Moon dust #1 walking on the moon

How many of you were alive when the first moon landing happened in 1969? How many of you are old enough to remember it? Where were you at the time?

File:Apollo 11 first step.jpg
Neil Armstrong (1930–2012), commander of NASA’s Apollo 11 mission, descends the ladder of the Apollo Lunar Module to become the first human to set foot on the surface of the Moon.

Who can remember the names from the first moon landing? The first one is easy – Neil Armstrong, the second? Buzz Aldrin. And the guy who was left to man the ship that hovered above the surface? Michael Collins.

I feel sorry for him, he performed something that no other human being had ever done before but no one can remember his name because he is overshadowed by just two men. His job was incredibly difficult as it was but he didn’t do that half of it because the ‘what if’ scenarios didn’t happen. There was of course the what if scenario that the moon landing wouldn’t work. He had special training in which he had to prepare for Armstrong and Aldrin not to come back and then he would have to fly the ship back to earth alone.

Astronaut Buzz Aldrin, standing on the Moon
Buzz Aldrin (pictured) walked on the Moon with Neil Armstrong, on Apollo 11, July 20–21, 1969.

What about the names of any of the other men who have since been on the moon? There are 10 more. Pete Conrad (CDR, Apollo 12) Alan Bean (LMP, Apollo 12) Alan Shepard (CDR, Apollo 14) Edgar Mitchell (LMP, Apollo 14) David Scott (CDR, Apollo 15) James Irwin (LMP, Apollo 15) John Young (CDR, Apollo 16) Charles Duke (LMP, Apollo 16) Eugene Cernan (CDR, Apollo 17) Harrison Schmitt (LMP, Apollo 17).

I’m reading a book called Moon Dust which is about a guy who tries to interview every man who has physically stood on the moon before they all die. Reading about it, the first moon landing seems like an incredible experience not only for the men up there but also for everyone else. Crowds of people in the living rooms of those who could afford a television and not one single person knew what those two men would find up there. I mean, there were theories that the whole thing was made of dust and the landing module would just sink and never come out. So everyone was watching excited that this was something that had never been done before but nervous that it could all end up as a disaster. Maybe there were horrible alien creatures on the dark side of the moon that would come rushing into the light to devour our poor heroes! Of course, that didn’t happen. The moon was solid and devoid of any life and the space craft returned.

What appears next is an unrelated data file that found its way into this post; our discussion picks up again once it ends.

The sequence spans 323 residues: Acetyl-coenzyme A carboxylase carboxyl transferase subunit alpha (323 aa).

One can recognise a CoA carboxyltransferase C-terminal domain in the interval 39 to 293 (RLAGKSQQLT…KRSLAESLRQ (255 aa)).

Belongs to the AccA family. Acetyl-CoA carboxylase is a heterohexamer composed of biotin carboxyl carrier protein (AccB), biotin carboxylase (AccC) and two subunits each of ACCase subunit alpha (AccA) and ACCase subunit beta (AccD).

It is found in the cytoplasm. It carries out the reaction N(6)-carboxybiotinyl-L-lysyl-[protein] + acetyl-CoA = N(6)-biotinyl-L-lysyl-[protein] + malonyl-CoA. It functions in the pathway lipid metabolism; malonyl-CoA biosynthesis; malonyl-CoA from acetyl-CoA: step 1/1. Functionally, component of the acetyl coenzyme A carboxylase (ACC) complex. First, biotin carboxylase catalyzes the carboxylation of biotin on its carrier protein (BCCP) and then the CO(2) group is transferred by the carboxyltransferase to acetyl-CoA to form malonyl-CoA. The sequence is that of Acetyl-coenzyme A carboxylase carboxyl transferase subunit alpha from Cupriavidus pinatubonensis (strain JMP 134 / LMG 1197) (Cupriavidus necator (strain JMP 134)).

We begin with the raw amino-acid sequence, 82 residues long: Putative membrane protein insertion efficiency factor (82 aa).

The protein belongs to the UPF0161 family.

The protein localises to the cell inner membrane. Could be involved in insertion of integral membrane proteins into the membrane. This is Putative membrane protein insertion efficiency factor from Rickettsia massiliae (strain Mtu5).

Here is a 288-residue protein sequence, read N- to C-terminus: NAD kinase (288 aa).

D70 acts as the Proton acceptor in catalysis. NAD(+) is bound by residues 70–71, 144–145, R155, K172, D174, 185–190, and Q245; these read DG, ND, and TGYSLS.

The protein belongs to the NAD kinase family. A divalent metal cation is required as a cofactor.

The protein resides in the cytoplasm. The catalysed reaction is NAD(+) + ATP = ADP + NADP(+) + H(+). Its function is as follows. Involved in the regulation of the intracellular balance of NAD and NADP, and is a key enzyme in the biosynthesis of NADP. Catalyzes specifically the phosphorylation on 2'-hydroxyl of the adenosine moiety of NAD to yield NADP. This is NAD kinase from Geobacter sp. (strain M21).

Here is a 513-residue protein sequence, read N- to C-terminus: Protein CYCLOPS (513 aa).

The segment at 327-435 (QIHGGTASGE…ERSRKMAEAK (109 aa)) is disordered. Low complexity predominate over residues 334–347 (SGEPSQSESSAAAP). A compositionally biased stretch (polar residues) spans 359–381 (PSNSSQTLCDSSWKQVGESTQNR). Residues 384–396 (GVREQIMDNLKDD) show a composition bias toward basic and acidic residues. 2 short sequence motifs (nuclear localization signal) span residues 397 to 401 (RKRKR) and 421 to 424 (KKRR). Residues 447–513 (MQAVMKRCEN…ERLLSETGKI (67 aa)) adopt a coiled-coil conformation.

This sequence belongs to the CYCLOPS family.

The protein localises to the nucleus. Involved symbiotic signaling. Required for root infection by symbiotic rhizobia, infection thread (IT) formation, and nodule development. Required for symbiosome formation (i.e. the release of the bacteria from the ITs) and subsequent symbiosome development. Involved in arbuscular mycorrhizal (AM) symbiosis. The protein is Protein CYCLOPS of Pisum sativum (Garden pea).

But the main point I want to think about is the fact that every astronaut who went to the moon came back and their lives essentially fell apart. They were suddenly thrust into the spotlight. Most of their marriages ended in divorce. These men had been at the pinnacle of the human race and were now realising that there was nothing else left to look forward to. Nothing would be as exciting, nothing would be as exhilarating as what they had just done. And only a handful of people knew what that was like, nobody else could relate to their experiences. What do you class as exciting when you’ve stood on the moon?

In Ecclesiastes chapter 2, Solomon feels the same way.

Verse 4 – “I undertook great projects: I built houses for myself and planted vineyards, I made gardens and parks and planted all kinds of fruit trees in them. I made reservoirs to water groves of flourishing trees. [I built rockets and spaceships and I went to the moon.]”

Verse 11 – “Yet when I surveyed all that my hands had done and what I had toiled to achieve, everything was meaningless, a chasing after the wind; nothing was gained under the sun.”

If you think of the hours these men spent in dedicated training, the danger they were prepared to put themselves through, the anguish they were willing to put their families through, what did it really achieve? To get one over on the Soviets? To get some rocks? To fulfil curiosity and scientific endeavour? All of which may have been important to lesser and greater degrees, but compared with the cost, not just financially, but emotionally and psychologically, it doesn’t seem as though it was worth it. Why has there been no one else since Eugene Cernan in 1972 to walk on the moon?

Because it’s not worth the cost…Or it was all a hoax, but we won’t go down that road.

Simon Peel

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